Gordon Campbell | Parliament TV | Parliament Today | Video | Questions Of the Day | Search

 


Charles Chauvel announces resignation

Charles
CHAUVEL
Labour MP

19 February 2013 MEDIA STATEMENT
Charles Chauvel announces resignation

Labour MP Charles Chauvel has today announced his resignation from Parliament.

“I have written to the Speaker, resigning my seat effective Monday 11 March.”

Charles Chauvel said that he had accepted a position with the United Nations in New York, advising on Parliamentary Development and Democratic Governance.

For the past two years, Charles was a member of the United Nations' Global Commission on HIV and the Law, a part-time position.

‘I found my work on the Commission extremely interesting, and a very worthwhile way to make a contribution on issues that I feel strongly about and where I had some relevant experience to offer. This new full-time role with the UN presents a similar opportunity to make a difference and I look forward to the challenges that it will present.

"I wish David Shearer and my caucus colleagues every success over the coming two years."

NOTE: Charles Chauvel has served as Labour's Justice Spokesperson since February 2011 and as the Shadow Attorney-General and Labour's Arts, Culture and Heritage Spokesperson since December 2011.

He founded and chairs the New Zealand chapter of GOPAC, the Global Organisation of Parliamentarians Against Corruption, and is a member of the Board of the Pacific Friends of the Global Fund Against AIDS, TB and Malaria. Charles Chauvel has chaired Parliament's Regulations Review Committee since November 2008. In the previous Parliament he was Chairperson of the Privileges Committee and Labour's Climate Change and Environment Spokesperson.

Prior to that, he was Parliamentary Private Secretary to the Attorney-General, and Chairperson of Parliament's Finance and Expenditure Committee.

He entered Parliament as a list MP in August 2006. Before that he practised law as a partner in the Minter Ellison Legal Group in Wellington and Sydney.


© Scoop Media

 
 
 
 
 
Parliament Headlines | Politics Headlines | Regional Headlines

 

PARLIAMENT TODAY:

Arming Police: Frontline Police To Routinely Carry Tasers

"In making the decision, the Police executive has considered almost five years worth of 'use of force' data… It consistently shows that the Taser is one of the least injury-causing tactical options available when compared with other options, with a subject injury rate of just over one per cent for all deployments." More>>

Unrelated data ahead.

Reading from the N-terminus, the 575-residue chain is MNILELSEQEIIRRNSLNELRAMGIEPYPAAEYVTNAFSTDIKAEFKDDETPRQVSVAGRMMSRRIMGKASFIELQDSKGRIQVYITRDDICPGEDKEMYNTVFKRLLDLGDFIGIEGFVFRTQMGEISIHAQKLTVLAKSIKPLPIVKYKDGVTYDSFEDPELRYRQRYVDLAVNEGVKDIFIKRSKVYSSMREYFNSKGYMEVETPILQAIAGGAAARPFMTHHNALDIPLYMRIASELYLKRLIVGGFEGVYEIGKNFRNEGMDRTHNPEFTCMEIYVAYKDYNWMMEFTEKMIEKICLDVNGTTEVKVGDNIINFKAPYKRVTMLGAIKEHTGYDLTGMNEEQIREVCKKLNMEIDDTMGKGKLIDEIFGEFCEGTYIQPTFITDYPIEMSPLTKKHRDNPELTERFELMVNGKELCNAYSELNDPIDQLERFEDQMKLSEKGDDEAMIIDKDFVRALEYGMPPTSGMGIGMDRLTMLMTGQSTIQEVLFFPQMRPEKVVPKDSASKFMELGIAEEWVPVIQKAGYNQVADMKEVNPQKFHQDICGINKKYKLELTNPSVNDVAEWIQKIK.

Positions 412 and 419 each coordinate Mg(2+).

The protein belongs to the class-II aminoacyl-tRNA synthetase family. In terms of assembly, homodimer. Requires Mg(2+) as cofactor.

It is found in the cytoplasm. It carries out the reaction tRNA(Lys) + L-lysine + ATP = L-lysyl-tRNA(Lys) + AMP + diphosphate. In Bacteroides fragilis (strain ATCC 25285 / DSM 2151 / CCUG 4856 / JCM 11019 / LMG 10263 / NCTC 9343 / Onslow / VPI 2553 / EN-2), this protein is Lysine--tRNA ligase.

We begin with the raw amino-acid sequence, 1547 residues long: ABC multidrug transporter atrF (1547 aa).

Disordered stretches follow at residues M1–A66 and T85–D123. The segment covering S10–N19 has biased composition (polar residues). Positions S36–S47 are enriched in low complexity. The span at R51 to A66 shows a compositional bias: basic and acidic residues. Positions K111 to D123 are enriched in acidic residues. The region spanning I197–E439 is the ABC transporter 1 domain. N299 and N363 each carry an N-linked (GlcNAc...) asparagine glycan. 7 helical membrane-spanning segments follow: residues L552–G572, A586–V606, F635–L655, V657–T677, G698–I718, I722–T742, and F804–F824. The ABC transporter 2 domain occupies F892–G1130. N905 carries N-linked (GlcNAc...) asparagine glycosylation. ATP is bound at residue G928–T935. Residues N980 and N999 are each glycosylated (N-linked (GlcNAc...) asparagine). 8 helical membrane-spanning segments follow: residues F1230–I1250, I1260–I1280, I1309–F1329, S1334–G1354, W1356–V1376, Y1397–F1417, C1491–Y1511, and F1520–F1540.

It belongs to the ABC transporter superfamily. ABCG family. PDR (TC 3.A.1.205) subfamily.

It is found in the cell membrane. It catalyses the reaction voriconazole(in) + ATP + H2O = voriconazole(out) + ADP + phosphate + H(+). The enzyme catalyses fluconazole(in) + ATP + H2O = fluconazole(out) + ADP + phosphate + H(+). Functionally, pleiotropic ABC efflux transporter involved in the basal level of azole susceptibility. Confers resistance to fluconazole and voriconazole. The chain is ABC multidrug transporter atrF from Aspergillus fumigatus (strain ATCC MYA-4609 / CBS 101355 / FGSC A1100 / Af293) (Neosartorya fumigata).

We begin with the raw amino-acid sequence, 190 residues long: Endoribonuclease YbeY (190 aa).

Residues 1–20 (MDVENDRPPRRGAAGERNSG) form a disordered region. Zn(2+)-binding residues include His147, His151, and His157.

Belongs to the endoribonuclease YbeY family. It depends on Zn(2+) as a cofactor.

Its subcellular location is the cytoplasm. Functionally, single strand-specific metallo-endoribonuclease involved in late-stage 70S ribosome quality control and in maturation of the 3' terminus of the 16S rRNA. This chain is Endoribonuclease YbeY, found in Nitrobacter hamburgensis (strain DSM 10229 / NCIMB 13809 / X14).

ALSO:

Gordon Campbell: On D-Day For Dairy At The TPP

While New Zealand may feel flattered at being called “the Saudi Arabia of milk” it would be more accurate to regard us as the suicide bombers of free trade. More>>

ALSO:

Leaked Letter: Severe Restrictions on State Owned Enterprises

Even an SOE that exists to fulfil a public function neglected by the market or which is a natural monopoly would nevertheless be forced to act "on the basis of commercial considerations" and would be prohibited from discriminating in favour of local businesses in purchases and sales. Foreign companies would be given standing to sue SOEs in domestic courts for perceived departures from the strictures of the TPP... More>>

ALSO:

"Gutted" Safety Bill: Time To Listen To Workplace Victims’ Families

Labour has listened to the families of whose loved ones have been killed at work and calls on other political parties to back its proposals to make workplaces safer and prevent unnecessary deaths on the job. More>>

ALSO:

Regulators: Govt To ‘Crowd-Source’ Regulatory Advice

A wide-ranging set of reforms is to be implemented to shake up the way New Zealand government agencies develop, write and implement regulations. More>>

ALSO:

Board Appointments: Some Minister Appoint Less The 3 In 10 Women

“It’s 2015 not 1915: Ministers who appoint less than 3 in 10 women to their boards must do better, they have no excuse but to do better,” said Dr Blue. More>>

Gordon Campbell: On The 1990s Retro Proposals For Our Health System

As we learned yesterday, the reviews propose that the democratically elected representation on DHBs should be reduced, such that community wishes will be able to be over-ridden by political appointees. In today’s revelations, the reviews also propose a return to the destructive competitive health model of the 1990s. More>>

ALSO:

Get More From Scoop

 

LATEST HEADLINES

 
 
 
 
 
 
 
 
 
Parliament
Search Scoop  
 
 
Powered by Vodafone
NZ independent news